Our families are all settled now in New York. They’re in school, my kids are, and they’re enjoying it. Now it’s time for us to start enjoying it too, getting back behind the bench and working with players on a daily basis. - Ryan Huska
CALGARY, AB -- With his children comfortably checked into their first days of school back in Glens Falls, NY., Ryan Huska is ready to do the same for his rookies.
The Adirondack Flames coach is ready to kick off his season as part of the coaching staff that will guide Calgary's prospects at the Young Stars Classic.
“My kids have gone through it in New York, now,” started Huska from the main concourse at the Markin MacPhail Centre at Winsport’s Canada Olympic Park on Thursday. “This is kind of our first day where we get quite a bit more excited and you’re looking forward to things down the road.
“Once we get on that plane tonight, it’ll be very busy and something we are looking forward to. Our families are all settled now in New York. They’re in school, my kids are, and they’re enjoying it. Now it’s time for us to start enjoying it too, getting back behind the bench and working with players on a daily basis.”
Huska, hired by the Flames to man the bench in Adirondack in late June, will be tasked with navigating Calgary’s entry at the Young Stars Classic in Penticton from September 12-15. Calgary will send 27 skaters and three goaltenders to the rookie showcase against the Winnipeg Jets, Edmonton Oilers and Vancouver Canucks.
Among them include reigning Hobey Baker Award winner Johnny Gaudreau, Sam Bennett, the team’s fourth overall pick from the 2014 NHL Draft and Morgan Klimchuk, who was selected in the first round in 2013.
It’s not only an opportunity for Huska to step back behind the bench, but also sample some of what he could have at his disposal in New York.
“I think you have a look at the players that we potentially will see in Adirondack this year,” he said. “I think you do look to see who they’ve played with in the past and if they’ve had some chemistry and we can see if that continues this year. We’ll try to do a little bit of that over the course of the weekend in Penticton and hopefully we can see some guys develop a little chemistry together. It’d be great.”
It’ll also serve as an introduction to some and a refresher for others to the system Flames coach Bob Hartley will run in Calgary.
“It’s up to us to start Bob’s systems with them,” Huska said. “(It’ll) allow them to have a pretty good understanding what’s expected out of them over the course of the training camp and eventually the Flames training camp and throughout the regular season.”
While it’ll serve as an education for some of Calgary’s newer recruits, the rookie tournament will also double as a measuring stick for Huska’s players taking to the ice.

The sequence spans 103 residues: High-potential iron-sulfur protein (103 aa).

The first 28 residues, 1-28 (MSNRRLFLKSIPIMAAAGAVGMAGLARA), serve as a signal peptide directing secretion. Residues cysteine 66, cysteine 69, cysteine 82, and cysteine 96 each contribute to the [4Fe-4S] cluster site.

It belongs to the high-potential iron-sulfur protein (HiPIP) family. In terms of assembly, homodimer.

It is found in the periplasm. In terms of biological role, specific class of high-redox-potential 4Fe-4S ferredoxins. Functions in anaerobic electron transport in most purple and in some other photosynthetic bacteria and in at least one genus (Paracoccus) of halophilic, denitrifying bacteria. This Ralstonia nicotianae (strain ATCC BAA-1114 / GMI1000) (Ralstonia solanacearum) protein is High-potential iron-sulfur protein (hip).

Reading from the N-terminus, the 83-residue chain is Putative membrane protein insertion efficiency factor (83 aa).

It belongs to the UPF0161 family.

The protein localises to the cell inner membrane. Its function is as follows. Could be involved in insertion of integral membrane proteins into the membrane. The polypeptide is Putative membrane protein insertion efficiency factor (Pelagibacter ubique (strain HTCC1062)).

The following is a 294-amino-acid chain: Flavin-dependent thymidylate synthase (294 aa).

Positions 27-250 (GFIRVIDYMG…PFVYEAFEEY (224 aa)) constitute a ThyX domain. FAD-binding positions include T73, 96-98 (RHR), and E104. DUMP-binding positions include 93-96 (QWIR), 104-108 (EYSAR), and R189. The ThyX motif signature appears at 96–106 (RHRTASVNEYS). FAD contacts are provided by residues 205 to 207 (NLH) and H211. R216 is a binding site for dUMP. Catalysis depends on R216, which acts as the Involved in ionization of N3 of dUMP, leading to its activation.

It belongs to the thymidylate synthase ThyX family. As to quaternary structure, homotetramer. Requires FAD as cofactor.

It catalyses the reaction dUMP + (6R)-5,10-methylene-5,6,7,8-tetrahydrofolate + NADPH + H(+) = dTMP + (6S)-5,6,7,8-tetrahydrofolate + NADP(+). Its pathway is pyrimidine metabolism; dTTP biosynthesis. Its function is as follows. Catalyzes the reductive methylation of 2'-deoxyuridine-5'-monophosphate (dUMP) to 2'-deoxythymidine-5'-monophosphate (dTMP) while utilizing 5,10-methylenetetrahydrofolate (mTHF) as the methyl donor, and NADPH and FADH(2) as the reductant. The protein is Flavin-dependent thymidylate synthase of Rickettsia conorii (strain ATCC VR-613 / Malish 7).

The same can be said on behalf of the coach, too.
“I think probably for the guys that have been here before, they’d like to see where they are in comparison to the guys they’re competing against,” Huska said. “For us as a new coaching staff, it gives us a first chance to see guys in a game situation and that’s something we’re really looking forward to.”
EYEING UP THE COMPETITION
With a plethora of first round picks littering the rosters of the competing teams at the Young Stars Classic, Klimchuk is ready to see how he stacks up. In his first tournament, the first round pick from 2013 is curious to see how he stacks up against the best from the West.
“When you go there, you play against some pretty good young players and you play with some pretty good young players,” said Klimchuk, selected 28th overall two summers ago. “To see the top prospects that are coming into the NHL for some of the teams our here is pretty special. You know a lot of them. You’ve played with a lot of them. It’s going to be a good experience.”
Klimchuk isn’t just looking to see how he stacks up against the likes of fellow first rounders Jake Virtanen, Bo Horvat, Leon Draisaitl and Nikolaj Ehlers.
He wants to prove that the Flames stack up well against the Jets, Canucks and Oilers, now and in the future.
“I think guys don’t realize that they’re not just going to showcase themselves,” the 19-year-old said. “You’re playing with the Calgary Flames jersey on. You’re playing with pride and to show in the future, we’re going to be a better team than they are. That’s our goal.”
The Young Stars Classic won’t just serve as a means of player versus player or team versus team, but also the growth charted in individuals, too.
Bill Arnold, who alongside Johnny Gaudreau inked a contract in time to make his NHL debut in Calgary’s final game of the season against Vancouver last April, is hoping his first real game action since will help show the strides he’s made over the summer.
“I feel leaner and faster,” Arnold said. “I just wanted to work and make sure I am conditioned. The big thing for me will be the 80-game schedule, whether it’s in the NHL or the AHL compared to the 45-game schedule I had in college.”
Wherever Arnold lands, the 22-year-old understands there’s an adjustment to be made.
He’s hoping his summer of hard work will help him adapt.
“It’s going to be exciting,” he said. “I have absolutely no regret about the summer. I took it seriously and worked really hard. I’m going to come in here and I’m not going to worry too much. I’m going to control what I can control and that’s showing up, working hard and things will play out as they may.”